High-Quality 3-D Imaging with
Wolfgang Wieser, Benjamin R. Biedermann, Thomas Klein,
Christoph M. Eigenwillig and Robert Huber
Optical coherence tomography (OCT) 1 is an imaging modality
that can provide three-dimensional (3-D)
information on the scattering properties
of biological samples. However, the slow
scanning speed of early-time-domain
OCT systems in the range of 1,000
depth scans per second usually limited
OCT imaging to single 2-D frame
acquisition protocols rather than full
3-D volume acquisition. Between 2003
and 2006, the introduction of Fourier-domain-detection techniques2 for OCT
has led to an increase in imaging speed.
Depth scan rates of ~50-400 kHz are
now possible, 3-4 making it feasible to
acquire entire 3-D volumetric data sets.
However, even higher OCT imaging
speed is desired, because it would help to
reduce motion artifacts, enable volumetric real-time imaging at video rates and
allow for dense and isotropic sampling of
large volumes. Such comprehensive large
volume data sets may be used for absolute
registration of the individual 2-D OCT
frames, for large-area survey scans or for
guiding and aiming subsequent medical procedures. Up until now, scientists
debated whether it is possible to achieve
high image quality at multimegahertz
line rates due to limitations by shot noise,
laser noise and reduced bit depth of available analog-to-digital converters.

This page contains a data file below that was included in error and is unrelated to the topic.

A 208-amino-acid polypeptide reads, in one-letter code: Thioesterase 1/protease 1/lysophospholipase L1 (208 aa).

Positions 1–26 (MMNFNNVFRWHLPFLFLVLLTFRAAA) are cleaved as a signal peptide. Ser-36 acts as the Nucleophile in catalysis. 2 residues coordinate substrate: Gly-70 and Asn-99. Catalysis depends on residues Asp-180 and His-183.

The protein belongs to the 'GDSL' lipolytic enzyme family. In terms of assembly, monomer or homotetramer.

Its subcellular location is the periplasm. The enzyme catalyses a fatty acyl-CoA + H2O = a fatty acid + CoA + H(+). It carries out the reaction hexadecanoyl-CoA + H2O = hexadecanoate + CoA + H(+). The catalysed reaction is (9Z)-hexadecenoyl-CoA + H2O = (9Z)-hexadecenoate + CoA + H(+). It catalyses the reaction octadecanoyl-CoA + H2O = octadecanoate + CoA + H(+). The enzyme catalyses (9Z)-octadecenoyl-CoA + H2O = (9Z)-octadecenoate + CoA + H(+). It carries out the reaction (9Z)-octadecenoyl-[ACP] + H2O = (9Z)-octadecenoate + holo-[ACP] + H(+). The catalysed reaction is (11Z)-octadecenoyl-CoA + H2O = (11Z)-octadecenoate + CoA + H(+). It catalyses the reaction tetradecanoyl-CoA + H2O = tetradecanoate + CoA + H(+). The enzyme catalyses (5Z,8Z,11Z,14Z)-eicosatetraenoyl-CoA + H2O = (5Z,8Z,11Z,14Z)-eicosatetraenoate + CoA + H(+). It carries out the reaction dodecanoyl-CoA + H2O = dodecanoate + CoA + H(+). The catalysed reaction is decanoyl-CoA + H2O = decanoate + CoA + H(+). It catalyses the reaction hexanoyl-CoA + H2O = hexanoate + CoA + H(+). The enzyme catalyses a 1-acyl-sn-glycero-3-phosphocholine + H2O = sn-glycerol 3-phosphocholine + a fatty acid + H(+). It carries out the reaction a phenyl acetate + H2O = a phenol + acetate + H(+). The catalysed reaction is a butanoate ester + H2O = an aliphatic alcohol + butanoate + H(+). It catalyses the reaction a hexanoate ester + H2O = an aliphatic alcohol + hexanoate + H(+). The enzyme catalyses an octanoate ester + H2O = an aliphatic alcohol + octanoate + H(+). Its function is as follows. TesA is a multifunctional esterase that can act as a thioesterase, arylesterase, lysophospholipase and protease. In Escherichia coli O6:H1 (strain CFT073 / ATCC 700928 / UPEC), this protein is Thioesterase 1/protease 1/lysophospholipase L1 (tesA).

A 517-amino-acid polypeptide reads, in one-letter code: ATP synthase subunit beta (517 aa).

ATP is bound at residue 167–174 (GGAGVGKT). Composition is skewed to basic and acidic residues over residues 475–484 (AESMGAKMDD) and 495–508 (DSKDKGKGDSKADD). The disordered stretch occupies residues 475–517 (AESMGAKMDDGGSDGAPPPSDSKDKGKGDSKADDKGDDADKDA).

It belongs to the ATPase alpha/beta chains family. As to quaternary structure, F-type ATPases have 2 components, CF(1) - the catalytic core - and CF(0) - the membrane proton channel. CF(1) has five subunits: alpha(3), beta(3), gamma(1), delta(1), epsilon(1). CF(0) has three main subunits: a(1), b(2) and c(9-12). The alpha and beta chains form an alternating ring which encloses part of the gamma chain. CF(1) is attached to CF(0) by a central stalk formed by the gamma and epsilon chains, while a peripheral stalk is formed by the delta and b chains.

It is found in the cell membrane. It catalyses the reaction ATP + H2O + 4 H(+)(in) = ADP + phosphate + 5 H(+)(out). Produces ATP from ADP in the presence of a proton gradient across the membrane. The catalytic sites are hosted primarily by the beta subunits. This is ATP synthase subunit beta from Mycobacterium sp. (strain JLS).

We demonstrate the most recent
increase in imaging speed, 5 pushing
the OCT line rate record of previously 370 kHz3 by a factor of more
than 50: With a sustained rate of up to
20. 8 million depth scans per second,
14,600 frames per second and one full
volume in 25 ms (see figure), our system
represents a breakthrough in high-speed
OCT imaging. Despite being fast, it is
still able to deliver high-quality OCT
images due to a nearly shot noise-limited
sensitivity of at least 98 dB and an axial
resolution of roughly 10 µm in tissue.
The high speed also opens the door to
completely new volumetric averaging
protocols for speckle reduction as well
as future volumetric OCT at video rate.
Our achievement is the result of
systematically pushing swept-source
OCT technology toward the limit: A
specially developed high speed filter
enabled us to build the fastest Fourier
domain mode-locked (FDML) laser so
far, running at a 5.2-MHz sweep repetition rate over an 80-nm tuning range at
1,300 nm. The OCT imaging speed is
further quadrupled for 3-D acquisition
to view the video that accompanies
8 m m, 640 px
by using four distinct imaging spots on
the sample in parallel.
A new design for a multispot interferometer uses both outputs of the buffered
FDML laser and thus makes better use
of the available laser power. Special low-noise, high-speed detectors, together with
8-bit sampling at 4 3 2. 5 GS/s, are used
for data acquisition. Bidirectional scanning reduces scanner-related dead times
during acquisition to merely 10 percent.
A dedicated post-processing alignment
and interpolation scheme removes bidirectional scanning artifacts and seamlessly
merges data from four spots into one 3-D
volume. This work demonstrates the feasibility of a transition from today’s kilohertz to megahertz line rates in OCT. t
The publication was chosen to be highlighted in
OSA’s Spotlight on Optics in July 2010.
Wolfgang Wieser, Benjamin R. Biedermann,
Thomas Klein, Christoph M. Eigenwillig and Robert
Huber ( email@example.com) are
with Lehrstuhl für BioMolekulare Optik, Fakultät für
Physik, Ludwig-Maximilians-Universität München,
1. D. Huang et al. Science 254, 1178-81 (1991).
2. A.F. Fercher et al. Opt. Commun. 117, 43-8 (1995).
3. R. Huber et al. Opt. Lett. 31, 2975-7 (2006).
4. B. Potsaid et al. Opt. Express 16, 15149-69 (2008).
5. W. Wieser et al. Opt. Express 18, 14685-704 (2010).
28 | OPN Optics & Photonics News